One For the Road
When I woke up yesterday morning, I realized that it was only 24 hours until my one-week trip with Andy to Rome and Naples! However, the day before I had warped a two-meter piece on the Kromski, and I knew I just couldn’t possibly enjoy a vacation knowing there was unfinished work on the loom.
Still, I had to run a lot of errands — so it wasn’t until 6pm that I finally had a chance to sit down, thread, and start weaving. We watched “Muriel’s Wedding” and episodes of “Drawn Together” while I wove non-stop. By 2:30am this morning, the piece was finished, blocked, and drying.
For the warp, I used Dibadu Funnies. It’s a great yarn for the warp, actually, because it’s really slippery, so you don’t have to deal with unsticking your warp threads ever. This meant that I could work faster than I have been able to on other pieces.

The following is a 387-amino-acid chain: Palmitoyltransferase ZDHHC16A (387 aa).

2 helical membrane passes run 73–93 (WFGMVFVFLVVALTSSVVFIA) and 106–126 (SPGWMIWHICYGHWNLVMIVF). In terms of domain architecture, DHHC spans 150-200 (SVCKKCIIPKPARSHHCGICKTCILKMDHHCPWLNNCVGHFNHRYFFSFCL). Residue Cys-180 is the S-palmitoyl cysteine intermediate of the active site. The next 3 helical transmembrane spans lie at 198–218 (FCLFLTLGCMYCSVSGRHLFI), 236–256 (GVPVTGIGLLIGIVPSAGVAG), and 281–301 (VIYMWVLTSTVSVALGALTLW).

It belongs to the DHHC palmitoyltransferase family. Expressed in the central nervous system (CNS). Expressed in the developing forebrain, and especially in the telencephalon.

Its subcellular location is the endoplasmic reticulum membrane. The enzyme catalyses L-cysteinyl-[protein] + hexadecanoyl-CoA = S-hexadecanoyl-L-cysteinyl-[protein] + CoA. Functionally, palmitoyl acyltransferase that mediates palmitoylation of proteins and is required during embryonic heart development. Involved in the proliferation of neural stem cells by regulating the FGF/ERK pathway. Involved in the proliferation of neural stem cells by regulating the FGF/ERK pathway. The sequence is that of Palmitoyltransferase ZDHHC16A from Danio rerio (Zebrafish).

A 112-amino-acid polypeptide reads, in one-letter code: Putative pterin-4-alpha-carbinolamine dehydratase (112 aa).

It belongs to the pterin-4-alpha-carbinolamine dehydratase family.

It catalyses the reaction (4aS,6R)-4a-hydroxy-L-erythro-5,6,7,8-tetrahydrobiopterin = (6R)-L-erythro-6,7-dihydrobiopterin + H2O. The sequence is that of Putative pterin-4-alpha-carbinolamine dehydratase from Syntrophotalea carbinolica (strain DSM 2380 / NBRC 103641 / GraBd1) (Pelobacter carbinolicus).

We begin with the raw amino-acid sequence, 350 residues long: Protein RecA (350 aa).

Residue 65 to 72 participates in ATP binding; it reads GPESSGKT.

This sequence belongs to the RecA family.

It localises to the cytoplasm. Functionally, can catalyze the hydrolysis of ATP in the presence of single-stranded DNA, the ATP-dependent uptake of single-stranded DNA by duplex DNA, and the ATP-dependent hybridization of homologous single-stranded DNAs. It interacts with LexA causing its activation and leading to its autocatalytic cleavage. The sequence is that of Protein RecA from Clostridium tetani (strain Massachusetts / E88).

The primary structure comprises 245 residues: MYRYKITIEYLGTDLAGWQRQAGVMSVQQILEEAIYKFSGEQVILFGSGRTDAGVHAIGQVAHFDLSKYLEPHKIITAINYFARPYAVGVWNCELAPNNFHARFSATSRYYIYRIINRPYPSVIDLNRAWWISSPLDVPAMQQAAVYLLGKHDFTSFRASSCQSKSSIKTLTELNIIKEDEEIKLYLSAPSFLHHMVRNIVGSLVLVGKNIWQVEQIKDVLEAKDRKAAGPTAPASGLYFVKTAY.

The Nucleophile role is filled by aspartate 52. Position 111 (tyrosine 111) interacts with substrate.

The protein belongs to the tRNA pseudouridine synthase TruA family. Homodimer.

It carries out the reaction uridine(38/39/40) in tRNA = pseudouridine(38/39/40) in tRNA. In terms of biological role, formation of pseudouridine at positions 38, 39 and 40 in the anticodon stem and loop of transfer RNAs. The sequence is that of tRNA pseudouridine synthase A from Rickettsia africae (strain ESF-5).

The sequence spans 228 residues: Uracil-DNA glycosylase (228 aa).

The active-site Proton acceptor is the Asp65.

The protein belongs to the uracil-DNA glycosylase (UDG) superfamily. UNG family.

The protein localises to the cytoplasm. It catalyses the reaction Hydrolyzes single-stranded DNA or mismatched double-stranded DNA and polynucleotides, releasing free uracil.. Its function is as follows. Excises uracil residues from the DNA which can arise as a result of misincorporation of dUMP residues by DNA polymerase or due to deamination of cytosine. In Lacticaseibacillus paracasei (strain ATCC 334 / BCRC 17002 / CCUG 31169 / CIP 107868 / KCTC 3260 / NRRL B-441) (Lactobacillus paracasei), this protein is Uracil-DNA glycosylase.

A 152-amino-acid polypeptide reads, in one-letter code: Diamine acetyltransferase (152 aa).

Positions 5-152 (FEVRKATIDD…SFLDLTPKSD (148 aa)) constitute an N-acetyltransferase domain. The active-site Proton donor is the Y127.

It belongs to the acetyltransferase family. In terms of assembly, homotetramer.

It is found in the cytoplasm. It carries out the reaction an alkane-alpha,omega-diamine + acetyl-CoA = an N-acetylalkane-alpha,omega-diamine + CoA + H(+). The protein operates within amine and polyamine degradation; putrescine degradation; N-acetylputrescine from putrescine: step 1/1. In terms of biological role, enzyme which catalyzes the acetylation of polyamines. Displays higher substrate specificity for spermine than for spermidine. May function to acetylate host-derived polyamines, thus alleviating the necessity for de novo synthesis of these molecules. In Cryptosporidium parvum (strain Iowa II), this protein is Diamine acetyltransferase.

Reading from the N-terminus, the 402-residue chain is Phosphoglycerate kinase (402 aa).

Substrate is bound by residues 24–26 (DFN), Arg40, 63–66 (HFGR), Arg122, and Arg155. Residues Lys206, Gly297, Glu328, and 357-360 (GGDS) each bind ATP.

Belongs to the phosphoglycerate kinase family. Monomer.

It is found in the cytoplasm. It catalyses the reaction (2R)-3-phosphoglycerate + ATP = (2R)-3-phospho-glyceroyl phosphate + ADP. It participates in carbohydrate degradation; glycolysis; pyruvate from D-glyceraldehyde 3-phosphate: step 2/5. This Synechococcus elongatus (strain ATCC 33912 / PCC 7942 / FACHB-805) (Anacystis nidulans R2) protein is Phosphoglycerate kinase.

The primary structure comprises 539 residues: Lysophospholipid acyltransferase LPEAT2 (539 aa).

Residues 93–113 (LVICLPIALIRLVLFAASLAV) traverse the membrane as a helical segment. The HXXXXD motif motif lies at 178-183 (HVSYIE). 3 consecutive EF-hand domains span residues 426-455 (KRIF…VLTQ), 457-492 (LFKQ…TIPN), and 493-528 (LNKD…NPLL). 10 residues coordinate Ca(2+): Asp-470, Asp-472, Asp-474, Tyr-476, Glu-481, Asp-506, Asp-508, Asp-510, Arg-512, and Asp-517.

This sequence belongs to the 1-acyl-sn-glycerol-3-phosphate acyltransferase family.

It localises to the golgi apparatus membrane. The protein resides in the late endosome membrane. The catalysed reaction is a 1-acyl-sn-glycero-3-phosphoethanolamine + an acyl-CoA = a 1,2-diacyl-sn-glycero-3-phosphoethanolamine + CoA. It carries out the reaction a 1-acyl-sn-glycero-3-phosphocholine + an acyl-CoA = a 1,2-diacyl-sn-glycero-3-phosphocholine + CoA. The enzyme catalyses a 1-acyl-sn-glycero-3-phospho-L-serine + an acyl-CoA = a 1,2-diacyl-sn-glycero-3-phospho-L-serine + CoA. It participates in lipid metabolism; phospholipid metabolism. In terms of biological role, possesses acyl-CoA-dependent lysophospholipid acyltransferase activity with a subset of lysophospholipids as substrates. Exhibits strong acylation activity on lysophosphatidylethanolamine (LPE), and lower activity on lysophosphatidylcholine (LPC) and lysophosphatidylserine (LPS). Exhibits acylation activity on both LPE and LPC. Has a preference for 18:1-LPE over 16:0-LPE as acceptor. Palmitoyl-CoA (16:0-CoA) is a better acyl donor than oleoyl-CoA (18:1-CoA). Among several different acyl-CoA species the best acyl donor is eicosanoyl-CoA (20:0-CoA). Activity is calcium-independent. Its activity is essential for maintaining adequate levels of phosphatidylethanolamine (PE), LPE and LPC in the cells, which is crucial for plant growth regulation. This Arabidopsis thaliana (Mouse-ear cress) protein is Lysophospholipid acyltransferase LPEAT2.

For the weft, I used a high-twist handspun that I made last year. And this is really where the problem with this piece comes in. I was using the two-float warp texture again to attempt to create some sections with Xes in them. I discovered the following things:
1. A high-twist, handspun (and therefore somewhat inconsistent-in-thickness) yarn will not lay comfortably in the weave. This, in and of itself, is a kind of limiting texture, in that additional layers of texture tend to get lost in the overall picture.
2. While diamonds and diagonals look great as a warp-based float, crosses do not. They look much more pleasing to the eye as weft-based.
3. When I finally accepted that Xes were just not going to happen, everything became much easier and looked better.
I managed to capture some nice pictures of the piece, and I particularly love the second half of it (when I finally gave up on the double-texture). However, this was much more of a learning-how-to-deal-with-yarn-and-not-rushing moment than a showing-off-my-design-skills one.